at the end of January 2015, Coldwater Creek (1.9%) vacating in July
2014 ahead of its September 2016 lease expiration, and DEB (2.3%)
closing all its Michigan stores and vacating in March 2015 ahead of
its January 2017 lease expiration.

Lease rollover is spread out over the next few years with 3%
rolling in 2016, 9% in 2017, less than 1% in 2018 and 2% in 2019.
The property's four largest tenants have all recently renewed their
leases, including Dick's Sporting Goods for five years to 2022,
Barnes & Noble for five years to 2022, DSW for 10 years to 2027,
and Ulta Salon, Cosmetics & Fragrances for 10 years to 2026. In
addition, a new 10-year lease with TJMaxx (7% of NRA), which is
expected to open by the end of September 2016, helps to boost
occupancy above 81%.  The special servicer and borrower have agreed
upon terms to modify the loan for a third time, which includes a
two-year maturity date extension and two one-year extension
options.

The third largest contributor to Fitch modeled losses is the
Collier Center loan (12.9%), the largest loan in the pool, which is
secured by the leasehold interest in a 24-story, 567,163 sf office
tower located in downtown Phoenix, AZ.  The property is part of a
mixed-use development that consists of office, retail, and
restaurants.  According to the June 2016 rent roll, the property
was 92% occupied, an improvement from 88% at YE 2015, 79% at YE
2014, 66% at YE 2013, 66% at YE 2012 and 80% at YE 2011.  The drop
in occupancy between 2011 and 2012 was primarily the result of the
second largest tenant at issuance vacating at lease expiration.
However, property occupancy has since improved over the past two
years when two large new leases (17% of the NRA) were executed in
2014, one large new lease (10%) in 2015 and new leases on 6% of the
NRA through the first half of 2016.  Upcoming rollover risk
includes approximately 7% in 2016 and 9% in 2017. The sponsor has
been coming out of pocket to cover the shortfall since 2012.  YE
2015 NOI DSCR was 0.84x, compared to 0.71x in 2014, 0.80x in 2013,
0.94x in 2012 and 1.11x in 2011.

                       RATING SENSITIVITIES

The Stable Rating Outlooks on classes A-4, A-1A and A-M reflect
sufficient credit enhancement and expected continued paydown.
Although credit enhancement on these classes has increased since
the last rating action, a significant percentage of the pool (over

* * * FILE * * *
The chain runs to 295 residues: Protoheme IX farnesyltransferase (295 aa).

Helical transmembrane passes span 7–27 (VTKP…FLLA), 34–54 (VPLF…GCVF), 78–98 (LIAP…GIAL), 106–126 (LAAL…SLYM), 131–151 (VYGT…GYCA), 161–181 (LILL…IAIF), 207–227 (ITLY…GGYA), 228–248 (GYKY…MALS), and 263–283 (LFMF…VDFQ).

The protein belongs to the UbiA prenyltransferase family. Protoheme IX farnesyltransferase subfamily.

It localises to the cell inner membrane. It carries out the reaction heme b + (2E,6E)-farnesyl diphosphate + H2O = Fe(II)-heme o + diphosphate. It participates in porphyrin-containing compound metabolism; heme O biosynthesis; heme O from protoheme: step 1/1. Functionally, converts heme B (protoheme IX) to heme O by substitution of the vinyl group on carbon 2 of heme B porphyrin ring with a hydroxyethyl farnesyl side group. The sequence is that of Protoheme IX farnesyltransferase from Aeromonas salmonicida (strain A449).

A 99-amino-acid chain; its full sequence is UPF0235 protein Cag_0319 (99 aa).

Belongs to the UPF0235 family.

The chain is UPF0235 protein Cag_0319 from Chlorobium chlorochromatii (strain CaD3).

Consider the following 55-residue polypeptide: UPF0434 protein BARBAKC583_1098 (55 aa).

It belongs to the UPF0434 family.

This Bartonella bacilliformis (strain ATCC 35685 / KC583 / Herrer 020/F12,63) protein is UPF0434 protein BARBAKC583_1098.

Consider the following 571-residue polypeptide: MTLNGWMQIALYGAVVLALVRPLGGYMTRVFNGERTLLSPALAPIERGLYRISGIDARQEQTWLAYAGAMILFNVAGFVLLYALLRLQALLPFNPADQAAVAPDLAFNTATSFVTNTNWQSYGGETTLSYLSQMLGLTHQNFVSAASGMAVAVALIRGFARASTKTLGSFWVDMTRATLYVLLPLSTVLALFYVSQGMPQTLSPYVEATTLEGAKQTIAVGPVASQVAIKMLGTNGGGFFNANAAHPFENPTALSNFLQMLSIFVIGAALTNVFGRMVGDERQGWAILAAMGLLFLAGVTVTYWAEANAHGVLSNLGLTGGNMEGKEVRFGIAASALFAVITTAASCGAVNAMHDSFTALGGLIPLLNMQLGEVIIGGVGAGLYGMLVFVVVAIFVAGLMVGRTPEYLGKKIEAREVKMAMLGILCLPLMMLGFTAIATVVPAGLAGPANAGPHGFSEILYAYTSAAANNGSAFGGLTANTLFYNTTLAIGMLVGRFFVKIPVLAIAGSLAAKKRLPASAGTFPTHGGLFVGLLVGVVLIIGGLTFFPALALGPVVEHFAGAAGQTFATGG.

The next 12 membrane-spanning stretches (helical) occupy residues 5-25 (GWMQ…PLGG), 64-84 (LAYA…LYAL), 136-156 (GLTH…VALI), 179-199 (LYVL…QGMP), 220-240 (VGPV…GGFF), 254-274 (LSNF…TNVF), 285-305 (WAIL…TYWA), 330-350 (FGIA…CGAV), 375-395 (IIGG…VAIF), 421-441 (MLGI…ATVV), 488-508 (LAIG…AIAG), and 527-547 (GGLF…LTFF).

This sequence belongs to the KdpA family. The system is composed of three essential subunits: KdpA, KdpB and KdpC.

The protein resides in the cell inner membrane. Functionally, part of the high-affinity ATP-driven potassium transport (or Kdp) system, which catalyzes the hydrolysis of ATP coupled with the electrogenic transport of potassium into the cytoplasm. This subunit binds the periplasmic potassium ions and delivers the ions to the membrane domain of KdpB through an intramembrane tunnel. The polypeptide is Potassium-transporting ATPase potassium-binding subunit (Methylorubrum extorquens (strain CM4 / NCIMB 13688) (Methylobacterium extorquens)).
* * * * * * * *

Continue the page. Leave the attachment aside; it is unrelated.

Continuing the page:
76%) matures in 2017, with the two largest loans having their
sponsors cover debt service.  Class A-M may be subject to negative
rating migration should loans not refinance at maturity as
expected; however, upgrades may also be possible for this class
should credit enhancement increase as paydowns continue without
further significant defaults.  The distressed classes (those rated
below 'Bsf') may be subject to further downgrades as additional
losses are realized.

   USE OF THIRD-PARTY DUE DILIGENCE PURSUANT TO SEC RULE 17G-10

No third-party due diligence was provided or reviewed in relation
to this rating action.

Fitch has affirmed these ratings:

   -- $513 million class A-4 at 'AAAsf'; Outlook Stable;
   -- $163.2 million class A-1A at 'AAAsf'; Outlook Stable;
   -- $185.9 million class A-M at 'BBsf'; Outlook Stable;
   -- $139.4 million class A-J at 'CCsf'; RE 25%;
   -- $20.9 million class B at 'CCsf'; RE 0%;
   -- $13.9 million class C at 'CCsf'; RE 0%;
   -- $20.9 million class D at 'Csf'; RE 0%;
   -- $18.6 million class E at 'Csf'; RE 0%;
   -- $11.6 million class F at 'Csf'; RE 0%;
   -- $18.6 million class G at 'Csf'; RE 0%;
   -- $15 million class H at 'Dsf'; RE 0%;
   -- $0 class J at 'Dsf'; RE 0%;
   -- $0 class K at 'Dsf'; RE 0%;
   -- $0 class L at 'Dsf'; RE 0%;
   -- $0 class M at 'Dsf'; RE 0%;
   -- $0 class N at 'Dsf'; RE 0%;
   -- $0 class O at 'Dsf'; RE 0%;
   -- $0 class P at 'Dsf'; RE 0%;
   -- $0 class Q at 'Dsf'; RE 0%.

The class A-1, A-2, A-3, and A-SB certificates have paid in full.
Fitch does not rate the class S certificates.  Fitch previously
withdrew the rating on the interest-only class XW certificates.


BANC OF AMERICA 2008-1: S&P Lowers Rating on Cl. F Certs to D
-------------------------------------------------------------
S&P Global Ratings raised its ratings on four classes of commercial
mortgage pass-through certificates from Banc of America Commercial
Mortgage Trust 2008-1, a U.S. commercial mortgage-backed securities
(CMBS) transaction.  In addition, S&P lowered its rating on one
class and affirmed its ratings on five other classes from the same
transaction.

S&P's rating actions on the certificates follow its analysis of the
transaction, primarily using its criteria for rating U.S. and
Canadian CMBS transactions, which included a review of the credit
characteristics and performance of the remaining assets in the
pool, the transaction's structure, and the liquidity available to
the trust.

S&P raised its ratings on classes A-4, A-1A, A-M, and A-J to
reflect its expectation of the available credit enhancement for
these classes, which S&P believes is greater than its most recent
estimate of necessary credit enhancement for the respective rating
levels.  The upgrades also follow S&P's views regarding the
collateral's current and future performance and available liquidity
support.  The upgrades also reflect the lower trust balance.

S&P lowered its rating on class F to 'D (sf)' because it expects
this class to experience ongoing interest shortfalls as well as
credit erosion from the specially serviced assets in the
transaction.

According to the Aug. 10, 2016, trustee remittance report, the